William Koch

William Koch was born on December 2, 1837, in Andelfinger, Württemberg, Germany, the son of Xavier and Johanna (Gersten).

William came to Grand Rapids in 1853 and worked for some time as a rope maker, and according to one source, had been one of the preeminent rope makers in the city before the war. “After the disastrous fire of 1858,” reported the Press in 1905, “which burned a number of factories near the river and destroyed the only bridge across the river at that time, an old wooden structure at Bridge Street, he was employed to make the 2 enormous ropes from which a footbridge was suspended until the old bridge could be rebuilt.”

William married Baden native Regina Theresa Fassnacht (1828-1887), probably in Michigan, and they had at least five children: William (b. 1857), Augustus (b. 1858), Frank (b. 1863), Christiana (b. 1860) and Frank (b. 1864).

In 1859-60 William was still working as a rope-maker on the northwest corner of Straight and California Streets, on the west side of the Grand River. However, with the advent of machine-made ropes, Koch was forced to seek another trade, and consequently turned to upholstery, being the first to set up an upholstery shop in Grand Rapids. He worked at this trade until the war broke out.

In October of 1859 William joined the Grand Rapids Rifles, commanded by Captain Chris. Kusterer. (The GRR or “German Rifles” would serve as the nucleus for Company C of the Third Michigan infantry.)

By 1860 William was working as a rope maker and living with his wife and children in Grand Rapids Fifth Ward

William stood 5’5” with blue eyes, red hair and a light complexion and was 33 years old and working as an upholsterer in Grand Rapids when he enlisted as Third Sergeant in Company C on May 13, 1861 (he may have been related to George Koch who was also from Wurttemberg and who also enlisted in Company C), and was discharged for consumption on October 17, 1861, at Fort Lyon, Virginia. In May of 1862 William stated that on July 27, 1861 “he was taken sick with a disease of his lungs . . . at Camp Blair near Washington and was sent to the Union Hotel (Georgetown D.C.) Hospital where he remained about four weeks from thence he was sent to the government hospital at Annapolis, Maryland where he remained about six weeks, from thence he returned to his regiment and remained in the regimental hospital until discharged.”

Following his discharge William returned to Grand Rapids where he resumed the trade of upholsterer, a trade he worked in for several years. In April of 1862 he applied for and received a pension (no. 9962), drawing $12 per month by 1905.

In April of 1863 he ran on the Democratic ticket for Collector in the Fifth Ward but was defeated by Frank Arnold. He tried politics again in 1873 when he was the Democratic nominee for Superintendent of the Poor for the West Side and was billed by the party as a man who would “make a safe and honest officer to disburse the poor fund for the west side. Vote for him and you will elect an honest man to that position, one that will not squander the public money.” But again he lost.

Sometime in the late 1860s William turned to the undertaking business, which he opened at 45 west Bridge Street and he continued in that occupation until shortly before his death in 1905. In 1870 he was also operating a furniture store as well, and living with his family in Grand Rapids’ Fifth Ward.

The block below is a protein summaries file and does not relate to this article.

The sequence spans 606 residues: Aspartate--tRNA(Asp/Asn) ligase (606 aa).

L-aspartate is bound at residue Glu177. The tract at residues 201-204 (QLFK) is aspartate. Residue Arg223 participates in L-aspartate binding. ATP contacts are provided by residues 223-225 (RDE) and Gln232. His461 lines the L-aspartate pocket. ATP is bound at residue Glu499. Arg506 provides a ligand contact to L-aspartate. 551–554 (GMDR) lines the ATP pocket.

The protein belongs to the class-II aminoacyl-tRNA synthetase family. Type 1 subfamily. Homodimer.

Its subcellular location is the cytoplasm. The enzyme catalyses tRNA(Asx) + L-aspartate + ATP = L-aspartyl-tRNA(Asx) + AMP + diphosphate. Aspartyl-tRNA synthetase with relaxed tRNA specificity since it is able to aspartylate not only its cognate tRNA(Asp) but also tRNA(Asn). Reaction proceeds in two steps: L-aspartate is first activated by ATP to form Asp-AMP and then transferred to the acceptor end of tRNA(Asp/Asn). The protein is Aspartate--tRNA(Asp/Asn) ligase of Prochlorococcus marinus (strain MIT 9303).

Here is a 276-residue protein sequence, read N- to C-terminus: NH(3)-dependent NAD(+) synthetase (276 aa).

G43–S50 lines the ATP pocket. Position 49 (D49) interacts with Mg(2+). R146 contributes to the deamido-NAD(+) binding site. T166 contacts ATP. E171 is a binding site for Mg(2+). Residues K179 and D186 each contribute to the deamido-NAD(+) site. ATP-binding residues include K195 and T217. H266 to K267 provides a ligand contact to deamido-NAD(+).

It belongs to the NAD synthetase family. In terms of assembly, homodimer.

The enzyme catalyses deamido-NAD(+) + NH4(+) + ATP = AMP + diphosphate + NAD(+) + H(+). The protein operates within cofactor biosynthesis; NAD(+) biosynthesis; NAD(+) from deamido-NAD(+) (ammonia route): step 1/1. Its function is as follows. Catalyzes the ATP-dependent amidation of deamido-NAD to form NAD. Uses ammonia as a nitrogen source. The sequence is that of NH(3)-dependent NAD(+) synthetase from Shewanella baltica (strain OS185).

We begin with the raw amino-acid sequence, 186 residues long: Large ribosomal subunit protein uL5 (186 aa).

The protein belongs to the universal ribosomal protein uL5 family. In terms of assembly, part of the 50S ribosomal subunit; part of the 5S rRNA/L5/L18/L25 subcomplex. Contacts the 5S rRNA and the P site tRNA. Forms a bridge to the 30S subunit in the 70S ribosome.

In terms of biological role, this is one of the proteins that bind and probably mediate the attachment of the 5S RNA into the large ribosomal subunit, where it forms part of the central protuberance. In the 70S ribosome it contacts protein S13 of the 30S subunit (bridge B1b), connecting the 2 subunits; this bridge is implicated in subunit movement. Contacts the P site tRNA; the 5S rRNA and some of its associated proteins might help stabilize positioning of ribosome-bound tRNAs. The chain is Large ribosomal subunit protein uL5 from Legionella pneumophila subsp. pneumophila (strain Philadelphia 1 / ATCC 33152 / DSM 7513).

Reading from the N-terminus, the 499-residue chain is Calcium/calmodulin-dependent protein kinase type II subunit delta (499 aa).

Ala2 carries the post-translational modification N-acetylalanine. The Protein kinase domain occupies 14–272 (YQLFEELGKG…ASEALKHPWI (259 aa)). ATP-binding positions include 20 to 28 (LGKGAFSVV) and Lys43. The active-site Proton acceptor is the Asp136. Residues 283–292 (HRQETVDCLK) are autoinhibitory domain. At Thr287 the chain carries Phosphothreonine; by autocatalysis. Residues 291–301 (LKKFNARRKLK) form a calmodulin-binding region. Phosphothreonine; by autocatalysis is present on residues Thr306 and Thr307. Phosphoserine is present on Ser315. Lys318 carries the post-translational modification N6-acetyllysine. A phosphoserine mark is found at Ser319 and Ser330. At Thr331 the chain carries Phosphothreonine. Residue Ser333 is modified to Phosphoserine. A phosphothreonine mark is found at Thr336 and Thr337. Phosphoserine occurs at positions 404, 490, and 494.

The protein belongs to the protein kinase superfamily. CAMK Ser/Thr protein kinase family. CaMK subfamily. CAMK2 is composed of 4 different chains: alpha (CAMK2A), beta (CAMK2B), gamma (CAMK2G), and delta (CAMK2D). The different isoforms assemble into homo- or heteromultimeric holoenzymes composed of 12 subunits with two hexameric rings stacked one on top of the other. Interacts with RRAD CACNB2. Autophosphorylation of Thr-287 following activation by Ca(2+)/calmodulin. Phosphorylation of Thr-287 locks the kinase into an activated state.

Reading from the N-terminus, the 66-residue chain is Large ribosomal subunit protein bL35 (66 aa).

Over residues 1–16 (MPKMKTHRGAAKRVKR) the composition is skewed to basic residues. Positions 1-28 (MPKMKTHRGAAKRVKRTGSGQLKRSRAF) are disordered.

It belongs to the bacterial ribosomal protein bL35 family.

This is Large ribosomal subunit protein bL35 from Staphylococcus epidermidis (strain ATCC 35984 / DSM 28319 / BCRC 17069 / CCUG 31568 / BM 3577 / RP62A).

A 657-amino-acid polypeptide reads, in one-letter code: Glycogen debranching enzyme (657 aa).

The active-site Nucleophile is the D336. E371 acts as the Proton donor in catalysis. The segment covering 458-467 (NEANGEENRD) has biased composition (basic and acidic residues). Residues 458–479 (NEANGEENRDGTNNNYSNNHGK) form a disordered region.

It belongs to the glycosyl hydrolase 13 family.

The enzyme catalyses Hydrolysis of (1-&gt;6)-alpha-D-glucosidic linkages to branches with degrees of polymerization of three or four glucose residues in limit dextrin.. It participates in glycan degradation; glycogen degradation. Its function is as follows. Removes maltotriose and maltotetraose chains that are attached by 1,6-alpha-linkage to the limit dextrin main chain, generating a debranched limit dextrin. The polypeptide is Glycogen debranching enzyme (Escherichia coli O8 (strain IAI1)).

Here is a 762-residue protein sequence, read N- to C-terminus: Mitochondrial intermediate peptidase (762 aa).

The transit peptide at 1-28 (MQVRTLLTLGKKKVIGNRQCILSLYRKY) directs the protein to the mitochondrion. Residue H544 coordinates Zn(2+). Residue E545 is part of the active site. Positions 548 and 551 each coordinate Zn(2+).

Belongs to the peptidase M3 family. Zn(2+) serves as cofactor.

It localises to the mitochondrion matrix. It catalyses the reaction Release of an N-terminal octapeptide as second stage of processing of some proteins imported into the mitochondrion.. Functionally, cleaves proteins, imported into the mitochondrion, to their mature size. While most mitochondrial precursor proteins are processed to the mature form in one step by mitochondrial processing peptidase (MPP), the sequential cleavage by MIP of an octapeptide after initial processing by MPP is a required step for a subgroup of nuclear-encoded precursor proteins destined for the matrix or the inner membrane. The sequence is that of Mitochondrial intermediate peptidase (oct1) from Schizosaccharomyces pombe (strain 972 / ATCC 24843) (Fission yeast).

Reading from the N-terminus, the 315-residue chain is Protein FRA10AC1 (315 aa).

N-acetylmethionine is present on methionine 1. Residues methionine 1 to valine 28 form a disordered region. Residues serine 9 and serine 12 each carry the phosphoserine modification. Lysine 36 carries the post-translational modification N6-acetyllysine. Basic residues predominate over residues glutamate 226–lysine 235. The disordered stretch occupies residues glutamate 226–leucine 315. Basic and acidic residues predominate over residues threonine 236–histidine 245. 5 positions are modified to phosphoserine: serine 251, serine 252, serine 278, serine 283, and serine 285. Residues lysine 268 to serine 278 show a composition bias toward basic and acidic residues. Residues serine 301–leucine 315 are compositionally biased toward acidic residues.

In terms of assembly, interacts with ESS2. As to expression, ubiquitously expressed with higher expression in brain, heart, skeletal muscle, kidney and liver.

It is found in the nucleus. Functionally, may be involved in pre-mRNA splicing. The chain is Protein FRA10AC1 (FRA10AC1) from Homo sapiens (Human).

By June of 1873 Koch had taken a partner and his business was now called “Koch & Howell, funeral furnishers and coffins,” although by the early 1880s the business was called only Koch Undertaker and Funeral Finisher.” In the summer of 1875 he built a 3-storey brick building on west Bridge Street to be used as a business block, and for nearly 50 years he lived in the same house at the corner of California and Straight Streets on the west side of the Grand River in Grand Rapids. It “was the first,” wrote the Press in 1905, “to be built in that locality. At the time it was practically out in the woods only a trail leading to it from the main part of town. Mr. Koch often used to tell about meeting deer and other wild animals in the woods back of the house.” By 1880 William was working as an undertaker and living with his wife and children in Grand Rapids’ Eighth Ward. William was living in Grand Rapids in 1884 when he attended the Sixth Annual Reunion of the Soldiers and Sailors, at Battle Creek, Calhoun County. By 1895 William was Living at 45 Bridge Street.

William married his second wife Elizabeth Lavo (b. 1844), on July 2, 1889, at St. Andrews cathedral in Grand Rapids.

He became a member of the Old Third Michigan Infantry Association in December of 1881, and was a member of Grand Army of the Republic Custer Post No. 5 in Custer Grand Rapids until he was transferred to Champlin Post No. 29, also in Grand Rapids; he was also a Democrat, a member of the Germania society, the Arbeiter society, the Schwaben society and was actively involved in the German Working Men’s Aid society. William became a regular member of the Old Settlers’ Association in 1880, and was one of the original 33 founding members of St, Mary’s Catholic church.

He was, wrote the Grand Rapids Press, “A man of great will power, outspoken, energetic and of absolute integrity, Mr. Koch will long be remembered by his business associates and friends. . . . Though always avoiding publicity, he did a great deal of charity in a quiet way and was ever ready to come to the assistance of his friends.”

In April of 1905 William apparently suffered a severe attack of pleurisy which plagued him until he died of heart disease on October 19, 1905, at his home at 109 California Street. The funeral service was held at St. Mary’s on Monday, and he was buried in Mt. Calvary cemetery: section 1 lot 67.

In January of 1906 his widow Elizabeth was living at 109 California in Grand Rapids when she applied for and received a pension (no. 656250).